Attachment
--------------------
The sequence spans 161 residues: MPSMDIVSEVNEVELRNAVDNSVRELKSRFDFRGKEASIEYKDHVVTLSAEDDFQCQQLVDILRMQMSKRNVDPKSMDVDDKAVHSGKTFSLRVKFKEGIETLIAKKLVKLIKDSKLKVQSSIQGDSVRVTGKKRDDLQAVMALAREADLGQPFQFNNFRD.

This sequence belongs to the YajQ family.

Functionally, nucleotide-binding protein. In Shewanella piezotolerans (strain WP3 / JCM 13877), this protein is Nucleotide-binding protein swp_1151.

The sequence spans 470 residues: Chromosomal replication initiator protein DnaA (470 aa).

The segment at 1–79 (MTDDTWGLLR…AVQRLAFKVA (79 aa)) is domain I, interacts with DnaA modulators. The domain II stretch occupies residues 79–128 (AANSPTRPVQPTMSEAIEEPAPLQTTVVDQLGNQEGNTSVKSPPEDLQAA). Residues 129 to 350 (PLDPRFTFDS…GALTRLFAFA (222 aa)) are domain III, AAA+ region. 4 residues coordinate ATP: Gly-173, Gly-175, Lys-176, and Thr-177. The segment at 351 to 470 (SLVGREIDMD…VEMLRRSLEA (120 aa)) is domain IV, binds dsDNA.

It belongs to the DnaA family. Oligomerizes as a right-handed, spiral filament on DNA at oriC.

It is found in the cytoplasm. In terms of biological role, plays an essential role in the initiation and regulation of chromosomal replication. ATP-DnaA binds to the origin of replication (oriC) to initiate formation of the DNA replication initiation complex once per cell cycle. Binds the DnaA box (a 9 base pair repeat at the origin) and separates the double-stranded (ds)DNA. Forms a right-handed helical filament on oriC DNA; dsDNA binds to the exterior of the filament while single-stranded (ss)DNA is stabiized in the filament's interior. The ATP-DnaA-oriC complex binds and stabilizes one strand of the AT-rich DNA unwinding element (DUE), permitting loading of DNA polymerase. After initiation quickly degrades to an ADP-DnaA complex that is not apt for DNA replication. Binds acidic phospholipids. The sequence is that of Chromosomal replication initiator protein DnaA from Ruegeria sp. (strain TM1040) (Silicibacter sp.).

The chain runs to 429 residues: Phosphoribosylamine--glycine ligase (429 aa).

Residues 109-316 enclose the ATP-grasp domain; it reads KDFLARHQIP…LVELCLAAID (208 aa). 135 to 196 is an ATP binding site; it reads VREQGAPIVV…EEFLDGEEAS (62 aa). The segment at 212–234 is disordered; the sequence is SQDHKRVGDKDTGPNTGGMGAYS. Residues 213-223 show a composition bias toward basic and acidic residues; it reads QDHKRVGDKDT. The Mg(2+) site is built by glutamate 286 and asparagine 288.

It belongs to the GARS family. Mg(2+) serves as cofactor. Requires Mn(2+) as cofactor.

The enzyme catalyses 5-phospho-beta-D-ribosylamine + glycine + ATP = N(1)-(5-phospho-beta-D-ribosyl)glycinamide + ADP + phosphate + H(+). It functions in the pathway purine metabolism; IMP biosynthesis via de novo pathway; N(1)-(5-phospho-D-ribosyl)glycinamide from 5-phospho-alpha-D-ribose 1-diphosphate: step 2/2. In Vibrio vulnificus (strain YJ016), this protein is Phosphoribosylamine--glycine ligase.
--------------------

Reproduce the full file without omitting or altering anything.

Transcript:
The sequence spans 161 residues: MPSMDIVSEVNEVELRNAVDNSVRELKSRFDFRGKEASIEYKDHVVTLSAEDDFQCQQLVDILRMQMSKRNVDPKSMDVDDKAVHSGKTFSLRVKFKEGIETLIAKKLVKLIKDSKLKVQSSIQGDSVRVTGKKRDDLQAVMALAREADLGQPFQFNNFRD.

This sequence belongs to the YajQ family.

Functionally, nucleotide-binding protein. In Shewanella piezotolerans (strain WP3 / JCM 13877), this protein is Nucleotide-binding protein swp_1151.

The sequence spans 470 residues: Chromosomal replication initiator protein DnaA (470 aa).

The segment at 1–79 (MTDDTWGLLR…AVQRLAFKVA (79 aa)) is domain I, interacts with DnaA modulators. The domain II stretch occupies residues 79–128 (AANSPTRPVQPTMSEAIEEPAPLQTTVVDQLGNQEGNTSVKSPPEDLQAA). Residues 129 to 350 (PLDPRFTFDS…GALTRLFAFA (222 aa)) are domain III, AAA+ region. 4 residues coordinate ATP: Gly-173, Gly-175, Lys-176, and Thr-177. The segment at 351 to 470 (SLVGREIDMD…VEMLRRSLEA (120 aa)) is domain IV, binds dsDNA.

It belongs to the DnaA family. Oligomerizes as a right-handed, spiral filament on DNA at oriC.

It is found in the cytoplasm. In terms of biological role, plays an essential role in the initiation and regulation of chromosomal replication. ATP-DnaA binds to the origin of replication (oriC) to initiate formation of the DNA replication initiation complex once per cell cycle. Binds the DnaA box (a 9 base pair repeat at the origin) and separates the double-stranded (ds)DNA. Forms a right-handed helical filament on oriC DNA; dsDNA binds to the exterior of the filament while single-stranded (ss)DNA is stabiized in the filament's interior. The ATP-DnaA-oriC complex binds and stabilizes one strand of the AT-rich DNA unwinding element (DUE), permitting loading of DNA polymerase. After initiation quickly degrades to an ADP-DnaA complex that is not apt for DNA replication. Binds acidic phospholipids. The sequence is that of Chromosomal replication initiator protein DnaA from Ruegeria sp. (strain TM1040) (Silicibacter sp.).

The chain runs to 429 residues: Phosphoribosylamine--glycine ligase (429 aa).

Residues 109-316 enclose the ATP-grasp domain; it reads KDFLARHQIP…LVELCLAAID (208 aa). 135 to 196 is an ATP binding site; it reads VREQGAPIVV…EEFLDGEEAS (62 aa). The segment at 212–234 is disordered; the sequence is SQDHKRVGDKDTGPNTGGMGAYS. Residues 213-223 show a composition bias toward basic and acidic residues; it reads QDHKRVGDKDT. The Mg(2+) site is built by glutamate 286 and asparagine 288.

It belongs to the GARS family. Mg(2+) serves as cofactor. Requires Mn(2+) as cofactor.

The enzyme catalyses 5-phospho-beta-D-ribosylamine + glycine + ATP = N(1)-(5-phospho-beta-D-ribosyl)glycinamide + ADP + phosphate + H(+). It functions in the pathway purine metabolism; IMP biosynthesis via de novo pathway; N(1)-(5-phospho-D-ribosyl)glycinamide from 5-phospho-alpha-D-ribose 1-diphosphate: step 2/2. In Vibrio vulnificus (strain YJ016), this protein is Phosphoribosylamine--glycine ligase.